El Asador promotes itself as Salvadorian and Mexican restaurant but their food is far more Salvadorian fare than Mexican, and this is a good thing. They make so many dishes that qualify to be an Awesome Eats and this review only scratches the surface. There is nothing like being able to eat authentic, made from scratch foods from other cultures in your own backyard. They even have wooden picnic tables outside under cover to consume to-go orders on the fly. Who needs to hop on a plane for the foodie experience when it’s right here?
Ordering a shrimp cocktail anywhere else would normally produce a glass holding steamed and shelled shrimp with cocktail sauce in the middle, but not here. Think of a shrimp cocktail deconstructed, if you will. A fiesta in a glass. An elixir. Quite possibly a cure-all.
The huge margarita bowl is filled to the rim with chunks of shrimp, avocado, onions, green peppers, tomatoes, tomato sauce, and cilantro. Plump whole shrimp are perched on the sides halfway into the pool. This is more like a cold soup or chowder and can be eaten with a spoon (oh, yes I did!). They serve it with saltine crackers because tortilla chips just can’t handle the weighty delight.
Crumble the crackers in it; add some of house made salsa verde for some heat (you can also order it with diced jalapenos) and dig in. Warning: do not consume if you have to go back to the office or be in close quarters with others. Fiesta Breath scale of 9. This dish rocks!
Their shrimp tacos are explosive and to die for, you know, the kind of taco seen on Street Eats or No Reservations. They are so good I had visions of going into business with them and buying a mobile taco truck, and then realized I would no doubt eat all of the profits. Two soft fresh corn tortillas try to contain the perfect combination of fresh grilled (key word) Pico de Gallo, which softens the onions, green peppers and tomatoes, and then they add fresh shredded cilantro, grilled gulf shrimp and a wedge of lime. This is a two-handed taco requiring napkins, and seconds. Once you have had these soul-filling babies you will be hard pressed to drive by without having to stop so you might as well put them on speed dial and call it in.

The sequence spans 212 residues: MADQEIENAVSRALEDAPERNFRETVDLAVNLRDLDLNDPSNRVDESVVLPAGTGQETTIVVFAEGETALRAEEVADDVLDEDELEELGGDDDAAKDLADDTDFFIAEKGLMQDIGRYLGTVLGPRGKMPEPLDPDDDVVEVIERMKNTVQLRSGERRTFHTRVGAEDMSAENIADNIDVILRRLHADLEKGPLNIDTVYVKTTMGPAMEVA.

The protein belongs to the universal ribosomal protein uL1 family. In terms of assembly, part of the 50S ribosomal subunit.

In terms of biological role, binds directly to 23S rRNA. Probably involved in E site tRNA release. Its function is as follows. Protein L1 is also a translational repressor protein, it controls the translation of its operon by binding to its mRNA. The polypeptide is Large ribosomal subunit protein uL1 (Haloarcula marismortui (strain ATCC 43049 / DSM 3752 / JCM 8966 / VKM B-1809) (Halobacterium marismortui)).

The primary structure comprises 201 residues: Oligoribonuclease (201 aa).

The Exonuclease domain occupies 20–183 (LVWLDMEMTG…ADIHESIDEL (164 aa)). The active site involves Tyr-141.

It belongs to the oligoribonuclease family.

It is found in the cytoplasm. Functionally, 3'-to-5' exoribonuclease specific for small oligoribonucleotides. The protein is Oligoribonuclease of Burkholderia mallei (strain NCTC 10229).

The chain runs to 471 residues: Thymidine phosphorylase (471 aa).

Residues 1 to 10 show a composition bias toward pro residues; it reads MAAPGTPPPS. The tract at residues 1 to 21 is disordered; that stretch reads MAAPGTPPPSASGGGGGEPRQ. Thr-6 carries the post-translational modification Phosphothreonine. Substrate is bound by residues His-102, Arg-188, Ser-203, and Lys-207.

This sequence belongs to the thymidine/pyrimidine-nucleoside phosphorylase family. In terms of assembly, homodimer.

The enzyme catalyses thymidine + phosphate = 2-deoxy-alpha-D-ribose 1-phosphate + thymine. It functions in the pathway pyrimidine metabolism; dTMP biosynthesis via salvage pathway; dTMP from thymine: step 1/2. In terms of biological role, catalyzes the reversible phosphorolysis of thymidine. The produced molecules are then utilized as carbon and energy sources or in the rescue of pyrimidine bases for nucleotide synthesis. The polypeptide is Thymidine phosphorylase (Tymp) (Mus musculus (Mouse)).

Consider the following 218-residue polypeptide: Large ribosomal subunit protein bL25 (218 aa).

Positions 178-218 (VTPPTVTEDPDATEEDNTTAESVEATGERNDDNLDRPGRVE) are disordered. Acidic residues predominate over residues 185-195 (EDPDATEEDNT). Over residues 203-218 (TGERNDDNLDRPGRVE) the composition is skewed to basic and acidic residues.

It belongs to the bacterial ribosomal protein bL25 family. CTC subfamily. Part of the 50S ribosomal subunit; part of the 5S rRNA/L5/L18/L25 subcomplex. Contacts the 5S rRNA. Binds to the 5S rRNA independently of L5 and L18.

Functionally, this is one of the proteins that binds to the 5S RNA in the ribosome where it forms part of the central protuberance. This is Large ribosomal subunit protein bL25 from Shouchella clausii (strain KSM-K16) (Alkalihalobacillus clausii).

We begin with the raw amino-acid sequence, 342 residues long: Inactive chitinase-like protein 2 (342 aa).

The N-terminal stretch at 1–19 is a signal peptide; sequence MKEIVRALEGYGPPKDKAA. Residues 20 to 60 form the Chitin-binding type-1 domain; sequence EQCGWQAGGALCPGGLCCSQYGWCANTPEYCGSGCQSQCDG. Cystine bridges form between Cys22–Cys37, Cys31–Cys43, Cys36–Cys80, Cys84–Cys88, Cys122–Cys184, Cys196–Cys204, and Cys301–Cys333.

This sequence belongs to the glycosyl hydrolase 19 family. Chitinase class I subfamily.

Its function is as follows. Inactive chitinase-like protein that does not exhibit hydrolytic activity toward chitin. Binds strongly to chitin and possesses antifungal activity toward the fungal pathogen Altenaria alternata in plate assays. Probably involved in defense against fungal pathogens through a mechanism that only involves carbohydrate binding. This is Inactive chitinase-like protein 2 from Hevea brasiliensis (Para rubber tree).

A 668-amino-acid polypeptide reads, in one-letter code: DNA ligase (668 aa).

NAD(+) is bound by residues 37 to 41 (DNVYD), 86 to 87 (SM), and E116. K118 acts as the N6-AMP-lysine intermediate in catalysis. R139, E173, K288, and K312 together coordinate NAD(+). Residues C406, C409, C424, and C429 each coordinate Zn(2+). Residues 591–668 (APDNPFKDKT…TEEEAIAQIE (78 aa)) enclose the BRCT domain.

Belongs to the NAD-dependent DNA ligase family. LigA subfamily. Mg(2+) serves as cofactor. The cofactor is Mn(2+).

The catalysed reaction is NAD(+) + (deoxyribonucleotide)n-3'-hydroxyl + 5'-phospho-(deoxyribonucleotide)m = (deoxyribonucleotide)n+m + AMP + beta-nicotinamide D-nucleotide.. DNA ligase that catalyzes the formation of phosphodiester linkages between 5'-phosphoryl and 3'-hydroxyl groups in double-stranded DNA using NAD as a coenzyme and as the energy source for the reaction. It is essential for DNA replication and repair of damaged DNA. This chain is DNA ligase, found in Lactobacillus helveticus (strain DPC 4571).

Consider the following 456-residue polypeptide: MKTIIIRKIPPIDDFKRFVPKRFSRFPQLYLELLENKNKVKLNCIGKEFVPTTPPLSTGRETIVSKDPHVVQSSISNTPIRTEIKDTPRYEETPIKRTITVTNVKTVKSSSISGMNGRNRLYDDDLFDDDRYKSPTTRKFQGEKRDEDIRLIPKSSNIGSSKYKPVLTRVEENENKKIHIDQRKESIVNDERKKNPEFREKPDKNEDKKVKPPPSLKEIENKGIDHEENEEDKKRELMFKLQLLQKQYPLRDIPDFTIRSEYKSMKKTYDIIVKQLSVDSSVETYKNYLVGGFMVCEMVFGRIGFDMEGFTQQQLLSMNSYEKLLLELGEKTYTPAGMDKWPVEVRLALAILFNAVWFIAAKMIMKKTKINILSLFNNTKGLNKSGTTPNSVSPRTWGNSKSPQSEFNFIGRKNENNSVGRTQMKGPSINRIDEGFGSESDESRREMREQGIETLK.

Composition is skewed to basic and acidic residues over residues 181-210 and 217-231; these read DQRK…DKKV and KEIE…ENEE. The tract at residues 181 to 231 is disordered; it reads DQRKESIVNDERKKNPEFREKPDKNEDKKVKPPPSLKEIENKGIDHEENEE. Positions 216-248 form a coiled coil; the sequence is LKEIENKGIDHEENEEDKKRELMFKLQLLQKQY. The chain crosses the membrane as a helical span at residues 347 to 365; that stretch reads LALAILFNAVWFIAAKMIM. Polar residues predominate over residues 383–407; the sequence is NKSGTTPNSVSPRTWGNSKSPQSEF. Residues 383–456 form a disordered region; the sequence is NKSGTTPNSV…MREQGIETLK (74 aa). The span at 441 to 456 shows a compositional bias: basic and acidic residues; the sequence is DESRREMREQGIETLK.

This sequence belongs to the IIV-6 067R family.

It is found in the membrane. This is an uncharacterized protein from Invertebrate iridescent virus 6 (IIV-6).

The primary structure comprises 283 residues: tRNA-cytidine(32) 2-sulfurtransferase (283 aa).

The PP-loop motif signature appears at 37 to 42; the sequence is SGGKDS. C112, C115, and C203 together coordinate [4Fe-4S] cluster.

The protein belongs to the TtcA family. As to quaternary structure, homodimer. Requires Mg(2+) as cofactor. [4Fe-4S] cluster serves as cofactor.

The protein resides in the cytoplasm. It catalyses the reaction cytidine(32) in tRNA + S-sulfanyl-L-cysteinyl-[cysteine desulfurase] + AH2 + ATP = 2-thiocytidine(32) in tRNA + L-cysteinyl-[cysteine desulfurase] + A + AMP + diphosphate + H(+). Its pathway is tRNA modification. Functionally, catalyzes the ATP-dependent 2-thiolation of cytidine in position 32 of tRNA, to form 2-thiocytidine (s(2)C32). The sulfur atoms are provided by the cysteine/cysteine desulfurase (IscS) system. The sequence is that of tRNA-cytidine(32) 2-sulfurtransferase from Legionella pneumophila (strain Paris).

El Asador is family-owned and operated by Maria and Raul Rivas, the husband and wife team grew up in El Salvador. All of the recipes are family recipes and both Maria and her husband can be found cooking in the kitchen just as they have over the past ten years. Like many of their offerings the salsa Verdi is unique and takes a long time to make. They grill the green tomatillo tomatoes and let them rest before adding the other spices and seasonings. It is pureed fine unlike the chunky version so it makes it easier to pour on and over everything. It is so popular with the customers that they now sell it in quart containers and it’s easy to see why; it is sweet, a little sour and has just the right amount of heat to add flavor without scorching the lining of your mouth.
Tamales De Gallina is Salvadorian style and filled with chunks of spicy marinated chicken, tender potatoes and chickpeas. The dollar bill-sized tamale is made with fresh corn mesa and steamed inside of a corn husk rendering them soft and silky. It’s their version of the American Hot Pocket, but yummy.
Elote is a popular breakfast item at El Asador, it is a corn ‘oatmeal’ dish that is eaten for breakfast in El Salvador. Made from fresh scraped corn off the cob and pureed with sugar (lots of sugar), flour, and milk, heated and served. It used to be on their menu only in winter months but it is so often requested they have had to put it on year round. Rich, sweet, milky and corny all at the same time it’s more like drinking hot creamed corn. It is very sweet, and very native.
Another popular breakfast item in El Salvador that we tend to eat for dessert is the plantain empanadas. The cooked and mashed plantain, which tastes like a banana, is rolled around a filling that is akin to a cooked pudding. The filling has a taste and texture of fresh coconut meat and is surprisingly not that sweet but combined with the plantain casing it balances the flavor. These are just a great snack any time of day.
Refreshing, sweet, fruity and cooling is a drink they make called "Ensalada." Chopped apples, melons, and grapes in a strawberry and pineapple juice drink. It’s like drinking a fruit cocktail. One could almost order this as a dessert, if you didn’t order the flan. The flan is so light, so smooth, and so silky that even if you are stuffed to the gills from dinner you can enjoy it. They make their own caramel sauce and their own flan using heavy cream but the dessert is neither rich nor overtly sweet. The perfect finish, to a perfect El Salvadorian meal, at El Asador.
El Asador is located at 100 Olde Greenwich Dr. in Fredericksburg, VA 22408.
Shelly Van Cleve has been in the restaurant industry for over 25 years and is a longtime foodie. Her Let’s Eat Out Menus Magazine is an award-wining restaurant magazine published and distributed to homes, offices, hotels and visitor centers. Grab a copy at the Fredericksburg Visitor's Center, or email firstname.lastname@example.org.